In which I continue writing down my experience of participating in Antero Alli's paratheatrical lab "Initiations", and I talk about how each and every lab session is opened. Here, I try to describe in detail my experience with the processes that are used to prepare the space and the participant for the ritual: prayer circle, sanctification, and the all-important warm-up cycle.

After the preliminary process to enter body time as described in part 1, every lab session began with a process of sanctification of the space. This basically boiled down to designating a section of the space as a "praying ground", usually by lighting that section while leaving the rest of the space in the dark. Starting from No-Form with our backs to the wall, we would move through the darkness and reach the praying ground. There, we would strive to make connection with our own source of life or anything else worth praying to; where "praying" is intended chiefly as a means to the end of sanctifying/preparing the space for ritual work.

No-Form (which could briefly be described as a form of standing "zazen" meditation), arguably the most important element in the entire lab, for me has been one of the most challenging. The challenge is to just stand there and do nothing, and eventually be nothing.
Perhaps needless to say, I found this extremely frustrating; a sensation of diffused muscular tension throughout my body kept intruding into my consciousness, and of course the mind was being its usually chattering self, etc. However, at times I managed to induce a little silence. Those attempts that were successful usually involved extending my attention over my entire body; that is being present physically rather than trying to attain a sort of inner peace as consciousness-separated-from-the-body.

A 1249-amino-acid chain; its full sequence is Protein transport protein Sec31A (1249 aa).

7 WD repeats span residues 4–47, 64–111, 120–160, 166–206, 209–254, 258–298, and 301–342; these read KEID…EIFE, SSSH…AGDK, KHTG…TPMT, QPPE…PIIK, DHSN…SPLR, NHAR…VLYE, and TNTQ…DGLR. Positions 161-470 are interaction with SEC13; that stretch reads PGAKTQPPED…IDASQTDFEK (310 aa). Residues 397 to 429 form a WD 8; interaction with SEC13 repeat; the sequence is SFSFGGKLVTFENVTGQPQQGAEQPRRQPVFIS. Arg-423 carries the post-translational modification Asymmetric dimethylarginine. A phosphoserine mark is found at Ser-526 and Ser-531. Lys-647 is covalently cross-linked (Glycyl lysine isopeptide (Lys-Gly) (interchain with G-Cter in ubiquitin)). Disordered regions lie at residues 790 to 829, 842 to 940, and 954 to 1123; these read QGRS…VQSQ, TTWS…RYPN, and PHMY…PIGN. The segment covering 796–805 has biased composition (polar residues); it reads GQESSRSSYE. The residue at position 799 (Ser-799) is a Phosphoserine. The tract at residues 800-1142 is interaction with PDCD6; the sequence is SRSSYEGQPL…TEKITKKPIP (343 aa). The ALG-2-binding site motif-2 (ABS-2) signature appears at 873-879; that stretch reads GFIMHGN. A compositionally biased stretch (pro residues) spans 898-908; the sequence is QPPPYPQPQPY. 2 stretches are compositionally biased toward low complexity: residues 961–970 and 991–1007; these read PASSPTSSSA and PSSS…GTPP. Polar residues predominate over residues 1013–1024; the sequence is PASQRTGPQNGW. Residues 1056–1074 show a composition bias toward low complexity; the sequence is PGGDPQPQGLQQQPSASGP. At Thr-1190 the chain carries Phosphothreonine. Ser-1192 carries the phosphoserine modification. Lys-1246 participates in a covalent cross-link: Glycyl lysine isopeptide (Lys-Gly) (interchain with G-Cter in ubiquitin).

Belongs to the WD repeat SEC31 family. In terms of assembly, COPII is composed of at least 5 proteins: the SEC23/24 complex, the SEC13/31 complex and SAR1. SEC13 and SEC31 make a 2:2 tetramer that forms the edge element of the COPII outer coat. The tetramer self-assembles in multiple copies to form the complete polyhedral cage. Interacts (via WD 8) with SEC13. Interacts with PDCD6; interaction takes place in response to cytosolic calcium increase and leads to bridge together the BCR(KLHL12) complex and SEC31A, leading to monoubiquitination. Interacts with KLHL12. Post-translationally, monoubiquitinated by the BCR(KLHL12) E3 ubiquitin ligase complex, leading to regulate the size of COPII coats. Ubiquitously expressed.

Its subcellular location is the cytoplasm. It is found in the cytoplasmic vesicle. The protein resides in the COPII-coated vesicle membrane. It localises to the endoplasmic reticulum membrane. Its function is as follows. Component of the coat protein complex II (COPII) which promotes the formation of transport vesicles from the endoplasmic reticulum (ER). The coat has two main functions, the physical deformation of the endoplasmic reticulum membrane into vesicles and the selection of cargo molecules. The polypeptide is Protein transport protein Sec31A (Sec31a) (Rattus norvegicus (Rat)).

By becoming present within my body and getting a sense of it, I sense its tensions, its "attachments", and can let them go, just by relaxing. Works best if I don't feel like I'm trying to modify anything: when the sensation is more that of "just relaxing", it is more conducive to simply letting go.

So while I reached a proper No-Form state only occasionally during all my attempts, it still felt like an invaluable effort toward supporting a sort of inner "flexibility"... the ability to allow the body to be carried by its connection with whatever source it is connected to, rather than trying to control its movement. The urge to control is so compulsive that most of the time it requires no voluntary decision... I definitely have to rely on my willpower, however, when trying to relax that same urge.

With whatever depth of No-Form I could get under my belt, I left the outer edge of the room, moving through the darkness that separated me from the praying ground. Once there, I usually fell on the ground, letting my body go and abandoning myself to whatever connection I could make to some deep place within me. I tried to connect to the place where the deep inner quiet, the nothingness of No-Form first mutates into my unique existence as this body, this form. The place where I come out of the void, my source.